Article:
The recieved signal strength would be multiplied by the antenna gain, but the distance square loss always applies, even with a strongly directional antenna. Even if the beam width is 1 degree across, the "area" taken up by that 1 degree increases with the square of the distance.

The headline should read RF Wireless (0)

Anonymous Coward | about 6 months ago | (#45131671)

or something to that effect. Lasers are wireless and have been used to push over 25Tbps ... just sayin

Skyscrapers? Really? (0)

Anonymous Coward | about 6 months ago | (#45132307)

a prior experiment hit 40Gbps over 1km between two skyscrapers

Really? I never knew there were scyscrapers in Karlsruhe

Re:Skyscrapers? Really? (2)

SuricouRaven (1897204) | about 6 months ago | (#45132827)

It's a good application for short-range, high-capacity wireless. The cost of laying fiber in a city is ridiculous - closing roads, digging trenches, disrupting business. Tall buildings give good line of sight. One modestly-high comm tower in the middle of the city (Something like BT Tower?) could serve all the other major buildings. Even if they don't want to depend on radio exclusively due to the risk of atmospheric disruption, it'd serve as good backup connectivity option removing the need for redundantly-pathed fiber.

Re:Skyscrapers? Really? (0)

Anonymous Coward | about 6 months ago | (#45133123)

I know all that, it just a joke about skyscrapers in Karlsruhe. I lived there. There are no skyscrapers there. There's hardly any building taller than 5 or six floors.

Re:Skyscrapers? Really? (1)

prefec2 (875483) | about 6 months ago | (#45133579)

They most likely mean the high rise buildings in Karlsruhe, like the library. Most German skyscrapers are located in Bankfurt (alias Frankfurt). They are used as phalli for the finance industry (http://en.wikipedia.org/wiki/List_of_tallest_buildings_in_Germany).

Is there a theoretical maximum bandwith? (1)

deathcloset (626704) | about 6 months ago | (#45133409)

Slighly tangential line of thought here:

Let us imagine a cylinder of empty space with radius r = 5mm and length l = 10 meters. Allowing for any kind of medium in this space (fiber, copper, neutron-star matter, etc...), what is the maximum throughput in principle of this communication channel?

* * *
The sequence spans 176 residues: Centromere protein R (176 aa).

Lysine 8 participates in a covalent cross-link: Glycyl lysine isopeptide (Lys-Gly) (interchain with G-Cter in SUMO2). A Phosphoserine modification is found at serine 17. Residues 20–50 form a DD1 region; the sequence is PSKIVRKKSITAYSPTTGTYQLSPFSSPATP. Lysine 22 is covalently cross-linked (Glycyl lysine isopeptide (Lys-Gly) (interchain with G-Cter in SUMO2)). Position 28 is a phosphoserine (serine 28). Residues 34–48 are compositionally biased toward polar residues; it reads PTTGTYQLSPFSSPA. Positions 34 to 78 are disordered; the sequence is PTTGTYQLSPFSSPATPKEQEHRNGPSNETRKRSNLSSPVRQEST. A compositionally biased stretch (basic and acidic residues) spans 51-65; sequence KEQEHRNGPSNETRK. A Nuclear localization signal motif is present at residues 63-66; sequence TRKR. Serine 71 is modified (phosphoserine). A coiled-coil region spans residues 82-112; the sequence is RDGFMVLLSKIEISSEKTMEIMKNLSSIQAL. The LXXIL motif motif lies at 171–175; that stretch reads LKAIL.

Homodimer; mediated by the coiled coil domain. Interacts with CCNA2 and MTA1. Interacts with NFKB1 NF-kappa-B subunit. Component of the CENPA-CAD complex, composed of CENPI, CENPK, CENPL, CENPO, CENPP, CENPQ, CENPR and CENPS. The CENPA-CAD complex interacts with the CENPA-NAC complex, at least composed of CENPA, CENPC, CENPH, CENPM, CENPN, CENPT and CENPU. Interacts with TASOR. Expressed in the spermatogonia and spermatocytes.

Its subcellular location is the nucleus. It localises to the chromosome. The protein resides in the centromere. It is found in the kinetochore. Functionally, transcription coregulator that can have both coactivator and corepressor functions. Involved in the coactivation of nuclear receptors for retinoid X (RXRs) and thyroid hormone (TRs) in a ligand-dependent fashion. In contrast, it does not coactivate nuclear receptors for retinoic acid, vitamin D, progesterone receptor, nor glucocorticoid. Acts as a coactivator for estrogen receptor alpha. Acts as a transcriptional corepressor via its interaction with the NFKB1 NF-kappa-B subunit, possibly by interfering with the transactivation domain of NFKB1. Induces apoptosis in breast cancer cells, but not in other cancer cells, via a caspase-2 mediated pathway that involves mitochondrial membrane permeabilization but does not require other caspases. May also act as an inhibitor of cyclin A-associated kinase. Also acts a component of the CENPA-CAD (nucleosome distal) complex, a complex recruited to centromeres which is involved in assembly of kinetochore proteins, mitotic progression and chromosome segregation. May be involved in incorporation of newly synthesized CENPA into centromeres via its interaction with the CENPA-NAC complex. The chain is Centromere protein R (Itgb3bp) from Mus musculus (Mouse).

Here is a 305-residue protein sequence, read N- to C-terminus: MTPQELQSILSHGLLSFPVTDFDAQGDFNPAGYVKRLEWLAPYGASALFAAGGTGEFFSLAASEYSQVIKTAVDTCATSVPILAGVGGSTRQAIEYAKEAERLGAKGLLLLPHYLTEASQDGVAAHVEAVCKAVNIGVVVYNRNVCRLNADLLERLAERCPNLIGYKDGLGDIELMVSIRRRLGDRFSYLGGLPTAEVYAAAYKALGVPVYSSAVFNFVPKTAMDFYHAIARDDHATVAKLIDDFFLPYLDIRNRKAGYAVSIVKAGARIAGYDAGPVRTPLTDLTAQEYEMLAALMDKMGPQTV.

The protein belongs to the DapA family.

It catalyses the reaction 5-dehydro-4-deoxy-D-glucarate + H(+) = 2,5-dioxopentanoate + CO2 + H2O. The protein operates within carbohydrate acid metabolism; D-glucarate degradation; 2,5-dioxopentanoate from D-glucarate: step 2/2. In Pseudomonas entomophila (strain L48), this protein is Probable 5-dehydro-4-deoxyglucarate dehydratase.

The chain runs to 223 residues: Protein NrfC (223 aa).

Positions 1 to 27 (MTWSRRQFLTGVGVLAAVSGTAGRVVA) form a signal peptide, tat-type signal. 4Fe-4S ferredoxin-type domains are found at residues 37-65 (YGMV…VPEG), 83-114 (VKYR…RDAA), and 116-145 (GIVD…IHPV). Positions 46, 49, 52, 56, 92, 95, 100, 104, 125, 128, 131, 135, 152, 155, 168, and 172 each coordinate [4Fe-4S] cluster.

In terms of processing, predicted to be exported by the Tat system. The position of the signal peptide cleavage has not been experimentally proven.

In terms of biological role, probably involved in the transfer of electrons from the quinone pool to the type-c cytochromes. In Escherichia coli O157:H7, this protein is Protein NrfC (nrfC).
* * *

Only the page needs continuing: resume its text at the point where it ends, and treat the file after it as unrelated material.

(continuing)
In other words, I've been wondering lately if there is an upper-bound (in principle) on bandwidth. Like how there is a speed limit for light, is there something similar for information transmission?

Re:Is there a theoretical maximum bandwith? (2)

wagnerrp (1305589) | about 6 months ago | (#45134395)

You've got the Shannon limit, describing the ultimate channel capacity in terms of bandwidth and signal-to-noise ratio. You can increase your bandwidth, but your transmission medium will eventually impose attenuation limits. You can increase your power output, and thus your SNR, but you eventually reach a saturation limit from blooming, ionization, or melting of your medium. There is no theoretical limit on channel capacity, unless you want to go into information theory and figure out the maximum amount of data that can be stored, if your power source is the entire quantity of mass-energy in the known universe, and transmit it over Plank time, but there are functional limits.

Re:Is there a theoretical maximum bandwith? (0)

Anonymous Coward | about 6 months ago | (#45136977)

But channel capacity increases with the log of radiated power, so you quickly lose if you try and increase your channel capacity that way.

If X-ray lasers weren't ridiculously expensive and infeasibly large (and look at solid-state free electron lasers for reasons that might not be true in future), and we had spallation detectors with fast enough slew rates, we could build channels through freespace that would well exceed our present ability to keep them fed with information. The fastest commercially available electrical SERDES is 28Gbps, to pump a 100Gbps QSFP+ takes 4 parallel SERDES. I'm not so sure we want xray comms beams shooting all over our cities, but I think FEL lasers will play a major role in future communications systems, owing to their extremely large tunable wavelength.

The present limitation in fiber optical networks is the bandwidth of Erbium doped fiber amplifiers, which limits the number of channels to 48x40 in the general case, 96x100 in special grade fiber (closer channel spacing, less dispersion). Future research is on using Raman amplification to add more bands, which can also be DWDM, but this is more like linear scaling than the exponential scaling we've come to expect from electronics and communications. Other approaches are to use spin and multilevel coding (already used extensively in electrical systems), but both of these introduce significant challenges to amplification technology.

In freespace optical networks, the limiting factor is detection and filtering, that is, being able to find your line amongst all the stray light entering the receiver, this is made more difficult by the line not being a constant wavelength due to uncontrolled drift in the transmitter. An additional challenge is optical attenuation, something the 240GHz band doesn't seem to be so affected with.